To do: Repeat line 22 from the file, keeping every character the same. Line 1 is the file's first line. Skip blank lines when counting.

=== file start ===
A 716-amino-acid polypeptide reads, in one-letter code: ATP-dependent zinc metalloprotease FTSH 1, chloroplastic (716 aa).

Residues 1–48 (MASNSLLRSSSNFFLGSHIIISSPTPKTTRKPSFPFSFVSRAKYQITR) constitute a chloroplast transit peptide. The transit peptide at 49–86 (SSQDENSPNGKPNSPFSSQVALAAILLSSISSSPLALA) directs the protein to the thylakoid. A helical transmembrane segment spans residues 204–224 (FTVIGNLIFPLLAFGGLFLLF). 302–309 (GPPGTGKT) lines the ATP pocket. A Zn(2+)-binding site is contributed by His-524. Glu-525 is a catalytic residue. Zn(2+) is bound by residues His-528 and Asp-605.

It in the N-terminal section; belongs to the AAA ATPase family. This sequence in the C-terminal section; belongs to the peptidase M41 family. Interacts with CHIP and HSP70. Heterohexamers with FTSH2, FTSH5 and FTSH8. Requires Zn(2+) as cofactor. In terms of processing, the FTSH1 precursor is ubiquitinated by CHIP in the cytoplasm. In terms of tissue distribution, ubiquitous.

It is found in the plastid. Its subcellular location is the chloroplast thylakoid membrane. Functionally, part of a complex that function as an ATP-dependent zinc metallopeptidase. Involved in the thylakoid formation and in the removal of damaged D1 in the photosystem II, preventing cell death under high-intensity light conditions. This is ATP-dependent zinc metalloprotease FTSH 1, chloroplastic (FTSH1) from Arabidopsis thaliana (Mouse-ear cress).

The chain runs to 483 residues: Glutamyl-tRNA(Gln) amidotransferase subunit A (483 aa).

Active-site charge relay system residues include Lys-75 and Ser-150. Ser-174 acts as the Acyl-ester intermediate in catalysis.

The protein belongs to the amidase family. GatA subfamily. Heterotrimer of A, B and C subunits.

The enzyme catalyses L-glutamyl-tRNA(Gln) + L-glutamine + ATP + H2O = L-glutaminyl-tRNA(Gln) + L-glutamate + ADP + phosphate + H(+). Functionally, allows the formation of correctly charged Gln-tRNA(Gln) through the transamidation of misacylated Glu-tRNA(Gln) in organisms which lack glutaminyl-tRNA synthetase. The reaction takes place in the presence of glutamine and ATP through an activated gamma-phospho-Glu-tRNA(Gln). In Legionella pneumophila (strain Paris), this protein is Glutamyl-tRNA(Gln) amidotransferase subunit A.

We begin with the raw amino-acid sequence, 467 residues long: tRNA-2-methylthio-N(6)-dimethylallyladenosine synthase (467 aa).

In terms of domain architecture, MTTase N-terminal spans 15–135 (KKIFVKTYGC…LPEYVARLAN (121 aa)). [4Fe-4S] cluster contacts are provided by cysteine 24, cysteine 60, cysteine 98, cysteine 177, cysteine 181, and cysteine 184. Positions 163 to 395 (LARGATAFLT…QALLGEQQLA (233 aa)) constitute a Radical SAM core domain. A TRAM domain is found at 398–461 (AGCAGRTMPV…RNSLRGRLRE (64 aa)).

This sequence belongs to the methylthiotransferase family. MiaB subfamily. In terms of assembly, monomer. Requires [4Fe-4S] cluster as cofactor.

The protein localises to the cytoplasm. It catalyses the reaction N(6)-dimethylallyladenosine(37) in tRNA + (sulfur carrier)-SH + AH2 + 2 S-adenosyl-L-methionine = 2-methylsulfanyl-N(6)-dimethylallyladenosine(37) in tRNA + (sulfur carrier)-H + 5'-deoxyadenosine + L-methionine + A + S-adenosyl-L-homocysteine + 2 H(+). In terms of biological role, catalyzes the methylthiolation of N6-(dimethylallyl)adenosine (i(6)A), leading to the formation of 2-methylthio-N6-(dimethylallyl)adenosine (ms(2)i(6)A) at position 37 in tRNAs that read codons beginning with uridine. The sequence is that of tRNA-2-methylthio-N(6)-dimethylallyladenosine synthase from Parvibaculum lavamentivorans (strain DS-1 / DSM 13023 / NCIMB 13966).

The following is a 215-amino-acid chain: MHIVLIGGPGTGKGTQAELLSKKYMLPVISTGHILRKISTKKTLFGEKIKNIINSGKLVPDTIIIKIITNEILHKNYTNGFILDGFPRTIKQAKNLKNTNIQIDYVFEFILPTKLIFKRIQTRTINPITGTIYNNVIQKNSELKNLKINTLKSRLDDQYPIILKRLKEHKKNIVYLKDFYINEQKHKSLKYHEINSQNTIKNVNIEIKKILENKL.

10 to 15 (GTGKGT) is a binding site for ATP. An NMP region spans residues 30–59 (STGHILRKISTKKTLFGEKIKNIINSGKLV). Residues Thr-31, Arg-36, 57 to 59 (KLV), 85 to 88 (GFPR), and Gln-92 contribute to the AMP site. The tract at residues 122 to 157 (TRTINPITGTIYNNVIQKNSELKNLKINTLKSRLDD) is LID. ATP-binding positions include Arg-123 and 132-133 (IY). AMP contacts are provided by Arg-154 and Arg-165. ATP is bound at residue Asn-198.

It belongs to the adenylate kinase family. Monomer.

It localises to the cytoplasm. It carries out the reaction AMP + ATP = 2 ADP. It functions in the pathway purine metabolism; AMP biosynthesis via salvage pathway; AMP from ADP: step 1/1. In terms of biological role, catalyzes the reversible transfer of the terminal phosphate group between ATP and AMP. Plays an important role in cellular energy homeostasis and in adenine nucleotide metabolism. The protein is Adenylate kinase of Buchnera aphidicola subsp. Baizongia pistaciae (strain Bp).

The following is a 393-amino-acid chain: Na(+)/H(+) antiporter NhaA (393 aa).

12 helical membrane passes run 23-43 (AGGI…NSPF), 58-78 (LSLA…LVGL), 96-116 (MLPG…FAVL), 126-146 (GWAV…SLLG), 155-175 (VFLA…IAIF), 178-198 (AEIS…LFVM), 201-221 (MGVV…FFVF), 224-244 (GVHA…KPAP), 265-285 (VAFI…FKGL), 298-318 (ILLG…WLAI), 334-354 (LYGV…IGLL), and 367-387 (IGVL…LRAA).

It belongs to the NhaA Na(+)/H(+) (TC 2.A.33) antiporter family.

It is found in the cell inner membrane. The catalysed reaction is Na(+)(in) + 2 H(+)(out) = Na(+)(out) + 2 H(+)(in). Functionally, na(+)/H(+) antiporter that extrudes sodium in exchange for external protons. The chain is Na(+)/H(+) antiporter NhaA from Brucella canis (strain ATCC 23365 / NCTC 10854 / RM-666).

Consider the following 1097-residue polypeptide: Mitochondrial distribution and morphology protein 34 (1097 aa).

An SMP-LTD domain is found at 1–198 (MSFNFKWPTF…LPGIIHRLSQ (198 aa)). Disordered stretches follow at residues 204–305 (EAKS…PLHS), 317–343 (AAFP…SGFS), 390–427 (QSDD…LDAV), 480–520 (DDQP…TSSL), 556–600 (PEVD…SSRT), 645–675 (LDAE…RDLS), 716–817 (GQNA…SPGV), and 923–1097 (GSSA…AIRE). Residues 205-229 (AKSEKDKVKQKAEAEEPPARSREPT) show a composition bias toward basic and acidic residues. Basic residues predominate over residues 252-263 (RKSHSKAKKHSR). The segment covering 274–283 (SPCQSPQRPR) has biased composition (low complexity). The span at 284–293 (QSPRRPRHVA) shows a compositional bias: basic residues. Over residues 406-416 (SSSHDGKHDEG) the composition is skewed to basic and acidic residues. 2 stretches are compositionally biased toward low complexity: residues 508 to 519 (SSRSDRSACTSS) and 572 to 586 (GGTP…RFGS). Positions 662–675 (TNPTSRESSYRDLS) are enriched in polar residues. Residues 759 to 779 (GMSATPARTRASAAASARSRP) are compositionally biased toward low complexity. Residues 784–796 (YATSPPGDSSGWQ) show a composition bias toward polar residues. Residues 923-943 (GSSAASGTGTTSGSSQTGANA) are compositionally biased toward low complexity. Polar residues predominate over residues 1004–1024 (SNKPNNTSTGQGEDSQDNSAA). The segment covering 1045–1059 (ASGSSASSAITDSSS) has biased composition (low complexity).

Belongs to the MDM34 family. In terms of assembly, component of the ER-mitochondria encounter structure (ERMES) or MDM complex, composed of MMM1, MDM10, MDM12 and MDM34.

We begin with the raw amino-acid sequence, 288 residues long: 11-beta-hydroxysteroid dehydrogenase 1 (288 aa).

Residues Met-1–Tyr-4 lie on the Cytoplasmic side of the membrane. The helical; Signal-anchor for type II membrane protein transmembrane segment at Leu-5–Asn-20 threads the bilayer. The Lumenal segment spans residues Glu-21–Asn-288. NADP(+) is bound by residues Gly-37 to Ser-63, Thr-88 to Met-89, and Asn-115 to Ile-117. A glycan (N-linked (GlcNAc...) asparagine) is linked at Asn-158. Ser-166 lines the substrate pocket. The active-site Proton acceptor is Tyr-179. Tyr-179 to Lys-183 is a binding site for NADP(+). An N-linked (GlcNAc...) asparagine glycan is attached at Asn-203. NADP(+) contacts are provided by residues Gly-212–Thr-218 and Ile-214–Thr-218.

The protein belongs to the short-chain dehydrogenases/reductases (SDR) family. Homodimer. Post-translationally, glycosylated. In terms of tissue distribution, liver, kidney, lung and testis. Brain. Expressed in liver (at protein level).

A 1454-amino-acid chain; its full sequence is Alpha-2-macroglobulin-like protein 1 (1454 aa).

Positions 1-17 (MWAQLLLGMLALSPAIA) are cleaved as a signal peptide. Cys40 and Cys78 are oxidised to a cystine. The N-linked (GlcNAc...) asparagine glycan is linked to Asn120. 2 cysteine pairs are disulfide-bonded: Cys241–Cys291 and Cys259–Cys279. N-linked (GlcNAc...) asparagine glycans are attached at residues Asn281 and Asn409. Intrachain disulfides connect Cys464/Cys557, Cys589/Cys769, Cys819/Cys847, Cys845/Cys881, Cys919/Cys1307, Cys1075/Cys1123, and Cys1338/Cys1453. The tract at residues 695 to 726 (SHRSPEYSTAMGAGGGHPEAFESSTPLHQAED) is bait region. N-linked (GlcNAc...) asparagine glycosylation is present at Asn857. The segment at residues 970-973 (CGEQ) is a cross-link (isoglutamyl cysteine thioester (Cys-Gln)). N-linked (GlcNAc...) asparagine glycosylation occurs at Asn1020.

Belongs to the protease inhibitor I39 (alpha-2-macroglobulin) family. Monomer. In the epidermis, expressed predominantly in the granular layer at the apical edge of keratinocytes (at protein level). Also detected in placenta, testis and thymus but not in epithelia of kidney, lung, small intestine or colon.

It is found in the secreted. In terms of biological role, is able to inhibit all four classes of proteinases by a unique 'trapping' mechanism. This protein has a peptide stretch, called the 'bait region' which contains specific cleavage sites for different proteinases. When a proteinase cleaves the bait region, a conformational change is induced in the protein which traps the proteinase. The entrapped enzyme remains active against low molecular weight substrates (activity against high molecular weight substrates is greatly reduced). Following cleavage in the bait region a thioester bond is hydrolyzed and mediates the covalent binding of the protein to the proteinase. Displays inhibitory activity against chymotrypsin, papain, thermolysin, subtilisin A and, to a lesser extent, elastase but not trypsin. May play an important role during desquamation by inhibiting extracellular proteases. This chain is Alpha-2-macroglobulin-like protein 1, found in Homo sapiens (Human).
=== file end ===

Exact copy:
An SMP-LTD domain is found at 1–198 (MSFNFKWPTF…LPGIIHRLSQ (198 aa)). Disordered stretches follow at residues 204–305 (EAKS…PLHS), 317–343 (AAFP…SGFS), 390–427 (QSDD…LDAV), 480–520 (DDQP…TSSL), 556–600 (PEVD…SSRT), 645–675 (LDAE…RDLS), 716–817 (GQNA…SPGV), and 923–1097 (GSSA…AIRE). Residues 205-229 (AKSEKDKVKQKAEAEEPPARSREPT) show a composition bias toward basic and acidic residues. Basic residues predominate over residues 252-263 (RKSHSKAKKHSR). The segment covering 274–283 (SPCQSPQRPR) has biased composition (low complexity). The span at 284–293 (QSPRRPRHVA) shows a compositional bias: basic residues. Over residues 406-416 (SSSHDGKHDEG) the composition is skewed to basic and acidic residues. 2 stretches are compositionally biased toward low complexity: residues 508 to 519 (SSRSDRSACTSS) and 572 to 586 (GGTP…RFGS). Positions 662–675 (TNPTSRESSYRDLS) are enriched in polar residues. Residues 759 to 779 (GMSATPARTRASAAASARSRP) are compositionally biased toward low complexity. Residues 784–796 (YATSPPGDSSGWQ) show a composition bias toward polar residues. Residues 923-943 (GSSAASGTGTTSGSSQTGANA) are compositionally biased toward low complexity. Polar residues predominate over residues 1004–1024 (SNKPNNTSTGQGEDSQDNSAA). The segment covering 1045–1059 (ASGSSASSAITDSSS) has biased composition (low complexity).